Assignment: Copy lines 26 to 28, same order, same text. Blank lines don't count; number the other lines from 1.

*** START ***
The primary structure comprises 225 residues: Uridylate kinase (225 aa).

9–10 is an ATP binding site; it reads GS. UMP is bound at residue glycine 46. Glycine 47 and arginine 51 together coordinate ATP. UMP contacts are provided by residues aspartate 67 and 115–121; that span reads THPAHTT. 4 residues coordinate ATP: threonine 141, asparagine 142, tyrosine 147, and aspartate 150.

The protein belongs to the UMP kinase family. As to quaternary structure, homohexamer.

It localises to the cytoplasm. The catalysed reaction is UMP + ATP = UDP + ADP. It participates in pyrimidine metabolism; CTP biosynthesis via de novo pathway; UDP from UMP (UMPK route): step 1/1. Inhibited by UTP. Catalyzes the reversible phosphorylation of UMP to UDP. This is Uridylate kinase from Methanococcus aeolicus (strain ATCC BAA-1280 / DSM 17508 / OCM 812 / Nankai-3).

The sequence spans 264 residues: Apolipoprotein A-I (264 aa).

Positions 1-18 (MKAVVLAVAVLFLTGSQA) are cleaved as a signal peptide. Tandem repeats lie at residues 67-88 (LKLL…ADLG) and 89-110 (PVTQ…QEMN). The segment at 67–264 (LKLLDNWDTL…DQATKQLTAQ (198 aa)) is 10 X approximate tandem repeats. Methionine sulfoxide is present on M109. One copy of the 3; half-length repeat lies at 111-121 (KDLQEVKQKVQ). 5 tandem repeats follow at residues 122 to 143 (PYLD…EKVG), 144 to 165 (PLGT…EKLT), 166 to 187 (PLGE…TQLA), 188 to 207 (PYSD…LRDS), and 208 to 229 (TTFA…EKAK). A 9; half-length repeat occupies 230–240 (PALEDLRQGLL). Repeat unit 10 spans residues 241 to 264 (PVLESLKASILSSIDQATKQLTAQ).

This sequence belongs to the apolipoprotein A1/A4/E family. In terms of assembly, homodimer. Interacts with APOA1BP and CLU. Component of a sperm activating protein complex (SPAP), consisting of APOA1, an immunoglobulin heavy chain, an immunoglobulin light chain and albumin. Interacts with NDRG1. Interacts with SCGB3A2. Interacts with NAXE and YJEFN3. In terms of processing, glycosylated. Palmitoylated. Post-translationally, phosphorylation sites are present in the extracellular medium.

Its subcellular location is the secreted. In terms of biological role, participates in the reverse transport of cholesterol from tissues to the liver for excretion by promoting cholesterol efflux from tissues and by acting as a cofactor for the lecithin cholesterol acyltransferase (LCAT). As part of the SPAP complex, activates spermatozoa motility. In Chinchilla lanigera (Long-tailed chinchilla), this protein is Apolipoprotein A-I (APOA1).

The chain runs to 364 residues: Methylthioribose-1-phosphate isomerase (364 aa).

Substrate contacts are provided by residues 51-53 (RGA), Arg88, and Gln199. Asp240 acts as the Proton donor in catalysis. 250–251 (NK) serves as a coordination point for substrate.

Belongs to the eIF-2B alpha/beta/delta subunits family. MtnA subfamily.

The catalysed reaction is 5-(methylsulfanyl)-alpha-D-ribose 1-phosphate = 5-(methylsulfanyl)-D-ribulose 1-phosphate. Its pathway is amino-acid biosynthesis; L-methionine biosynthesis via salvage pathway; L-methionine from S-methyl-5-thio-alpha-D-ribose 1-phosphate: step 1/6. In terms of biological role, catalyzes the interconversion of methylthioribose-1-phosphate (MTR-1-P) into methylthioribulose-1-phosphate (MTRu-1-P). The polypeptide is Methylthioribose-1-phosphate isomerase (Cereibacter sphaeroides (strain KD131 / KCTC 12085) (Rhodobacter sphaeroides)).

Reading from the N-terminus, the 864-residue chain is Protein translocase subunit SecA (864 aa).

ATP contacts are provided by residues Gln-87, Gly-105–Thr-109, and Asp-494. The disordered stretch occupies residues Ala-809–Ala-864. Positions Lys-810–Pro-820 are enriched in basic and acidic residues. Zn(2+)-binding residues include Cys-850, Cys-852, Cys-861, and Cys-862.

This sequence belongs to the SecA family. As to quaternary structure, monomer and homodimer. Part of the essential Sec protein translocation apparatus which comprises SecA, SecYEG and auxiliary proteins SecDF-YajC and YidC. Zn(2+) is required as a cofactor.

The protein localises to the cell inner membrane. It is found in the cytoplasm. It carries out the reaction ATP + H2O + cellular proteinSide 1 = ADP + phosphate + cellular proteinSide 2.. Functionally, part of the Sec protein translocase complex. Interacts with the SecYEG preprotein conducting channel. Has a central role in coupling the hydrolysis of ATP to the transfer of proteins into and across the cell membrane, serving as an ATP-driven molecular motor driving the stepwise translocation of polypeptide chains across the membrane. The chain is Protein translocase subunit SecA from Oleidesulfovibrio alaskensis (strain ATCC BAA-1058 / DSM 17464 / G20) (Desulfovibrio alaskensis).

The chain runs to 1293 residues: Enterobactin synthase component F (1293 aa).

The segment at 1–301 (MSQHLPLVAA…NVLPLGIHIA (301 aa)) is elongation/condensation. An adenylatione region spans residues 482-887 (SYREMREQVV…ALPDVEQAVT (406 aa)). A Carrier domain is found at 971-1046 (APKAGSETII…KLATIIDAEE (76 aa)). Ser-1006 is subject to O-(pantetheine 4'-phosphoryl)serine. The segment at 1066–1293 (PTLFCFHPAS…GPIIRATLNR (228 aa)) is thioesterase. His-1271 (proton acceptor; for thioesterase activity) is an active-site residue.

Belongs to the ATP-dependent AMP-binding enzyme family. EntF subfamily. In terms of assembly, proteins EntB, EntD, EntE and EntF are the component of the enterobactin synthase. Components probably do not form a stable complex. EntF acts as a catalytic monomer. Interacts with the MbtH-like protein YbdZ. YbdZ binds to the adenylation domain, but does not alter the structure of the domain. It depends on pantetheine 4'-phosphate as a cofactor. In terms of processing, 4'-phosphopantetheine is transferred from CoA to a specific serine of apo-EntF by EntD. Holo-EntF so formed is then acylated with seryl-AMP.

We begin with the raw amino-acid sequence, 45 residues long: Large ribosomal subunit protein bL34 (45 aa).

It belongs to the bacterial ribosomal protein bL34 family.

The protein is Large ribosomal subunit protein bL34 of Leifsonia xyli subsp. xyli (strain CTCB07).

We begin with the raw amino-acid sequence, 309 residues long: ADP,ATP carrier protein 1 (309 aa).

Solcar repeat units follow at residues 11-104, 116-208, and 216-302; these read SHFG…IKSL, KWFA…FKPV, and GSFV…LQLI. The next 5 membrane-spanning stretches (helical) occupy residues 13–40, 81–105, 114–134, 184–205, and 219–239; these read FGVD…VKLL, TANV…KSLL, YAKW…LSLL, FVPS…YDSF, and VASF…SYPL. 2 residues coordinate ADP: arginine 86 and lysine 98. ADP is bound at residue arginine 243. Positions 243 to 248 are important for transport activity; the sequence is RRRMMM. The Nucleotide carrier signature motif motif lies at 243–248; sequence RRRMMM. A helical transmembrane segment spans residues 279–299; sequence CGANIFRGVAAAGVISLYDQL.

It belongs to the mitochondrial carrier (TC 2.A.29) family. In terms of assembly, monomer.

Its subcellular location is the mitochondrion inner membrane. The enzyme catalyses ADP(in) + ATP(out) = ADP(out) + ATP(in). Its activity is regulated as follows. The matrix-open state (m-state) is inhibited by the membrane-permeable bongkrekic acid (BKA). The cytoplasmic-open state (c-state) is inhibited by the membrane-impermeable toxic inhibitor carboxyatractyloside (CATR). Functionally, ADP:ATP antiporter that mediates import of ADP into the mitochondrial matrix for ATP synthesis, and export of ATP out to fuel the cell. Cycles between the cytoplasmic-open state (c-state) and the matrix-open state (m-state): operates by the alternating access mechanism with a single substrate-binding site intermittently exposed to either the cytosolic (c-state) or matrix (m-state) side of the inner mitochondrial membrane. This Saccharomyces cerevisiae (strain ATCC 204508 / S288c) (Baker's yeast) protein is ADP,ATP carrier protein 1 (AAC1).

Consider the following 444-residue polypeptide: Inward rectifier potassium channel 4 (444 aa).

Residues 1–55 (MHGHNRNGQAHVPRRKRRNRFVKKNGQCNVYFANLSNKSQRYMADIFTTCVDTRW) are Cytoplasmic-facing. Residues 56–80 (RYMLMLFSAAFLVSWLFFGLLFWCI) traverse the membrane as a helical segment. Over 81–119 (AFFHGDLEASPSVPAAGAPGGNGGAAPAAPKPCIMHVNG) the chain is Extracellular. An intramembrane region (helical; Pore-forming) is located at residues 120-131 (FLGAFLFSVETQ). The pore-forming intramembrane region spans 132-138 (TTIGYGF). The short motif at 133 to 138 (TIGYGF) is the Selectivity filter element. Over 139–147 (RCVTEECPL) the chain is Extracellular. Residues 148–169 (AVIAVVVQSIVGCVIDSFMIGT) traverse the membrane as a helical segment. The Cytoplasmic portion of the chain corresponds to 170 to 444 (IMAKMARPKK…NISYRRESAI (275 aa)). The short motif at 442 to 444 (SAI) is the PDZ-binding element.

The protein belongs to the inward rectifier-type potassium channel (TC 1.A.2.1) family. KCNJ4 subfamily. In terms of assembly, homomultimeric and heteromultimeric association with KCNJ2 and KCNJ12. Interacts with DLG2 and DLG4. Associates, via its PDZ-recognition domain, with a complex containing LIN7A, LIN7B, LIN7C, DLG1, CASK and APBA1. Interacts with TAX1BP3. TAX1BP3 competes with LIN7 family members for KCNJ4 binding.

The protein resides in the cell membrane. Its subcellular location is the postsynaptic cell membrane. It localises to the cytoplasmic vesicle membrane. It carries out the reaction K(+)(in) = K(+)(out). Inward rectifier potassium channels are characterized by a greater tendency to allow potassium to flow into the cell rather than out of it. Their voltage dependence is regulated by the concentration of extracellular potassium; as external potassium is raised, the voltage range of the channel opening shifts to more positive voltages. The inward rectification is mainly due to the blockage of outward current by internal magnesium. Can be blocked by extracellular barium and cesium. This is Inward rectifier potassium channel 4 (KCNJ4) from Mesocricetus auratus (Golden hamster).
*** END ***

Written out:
Its subcellular location is the mitochondrion inner membrane. The enzyme catalyses ADP(in) + ATP(out) = ADP(out) + ATP(in). Its activity is regulated as follows. The matrix-open state (m-state) is inhibited by the membrane-permeable bongkrekic acid (BKA). The cytoplasmic-open state (c-state) is inhibited by the membrane-impermeable toxic inhibitor carboxyatractyloside (CATR). Functionally, ADP:ATP antiporter that mediates import of ADP into the mitochondrial matrix for ATP synthesis, and export of ATP out to fuel the cell. Cycles between the cytoplasmic-open state (c-state) and the matrix-open state (m-state): operates by the alternating access mechanism with a single substrate-binding site intermittently exposed to either the cytosolic (c-state) or matrix (m-state) side of the inner mitochondrial membrane. This Saccharomyces cerevisiae (strain ATCC 204508 / S288c) (Baker's yeast) protein is ADP,ATP carrier protein 1 (AAC1).

Consider the following 444-residue polypeptide: Inward rectifier potassium channel 4 (444 aa).

Residues 1–55 (MHGHNRNGQAHVPRRKRRNRFVKKNGQCNVYFANLSNKSQRYMADIFTTCVDTRW) are Cytoplasmic-facing. Residues 56–80 (RYMLMLFSAAFLVSWLFFGLLFWCI) traverse the membrane as a helical segment. Over 81–119 (AFFHGDLEASPSVPAAGAPGGNGGAAPAAPKPCIMHVNG) the chain is Extracellular. An intramembrane region (helical; Pore-forming) is located at residues 120-131 (FLGAFLFSVETQ). The pore-forming intramembrane region spans 132-138 (TTIGYGF). The short motif at 133 to 138 (TIGYGF) is the Selectivity filter element. Over 139–147 (RCVTEECPL) the chain is Extracellular. Residues 148–169 (AVIAVVVQSIVGCVIDSFMIGT) traverse the membrane as a helical segment. The Cytoplasmic portion of the chain corresponds to 170 to 444 (IMAKMARPKK…NISYRRESAI (275 aa)). The short motif at 442 to 444 (SAI) is the PDZ-binding element.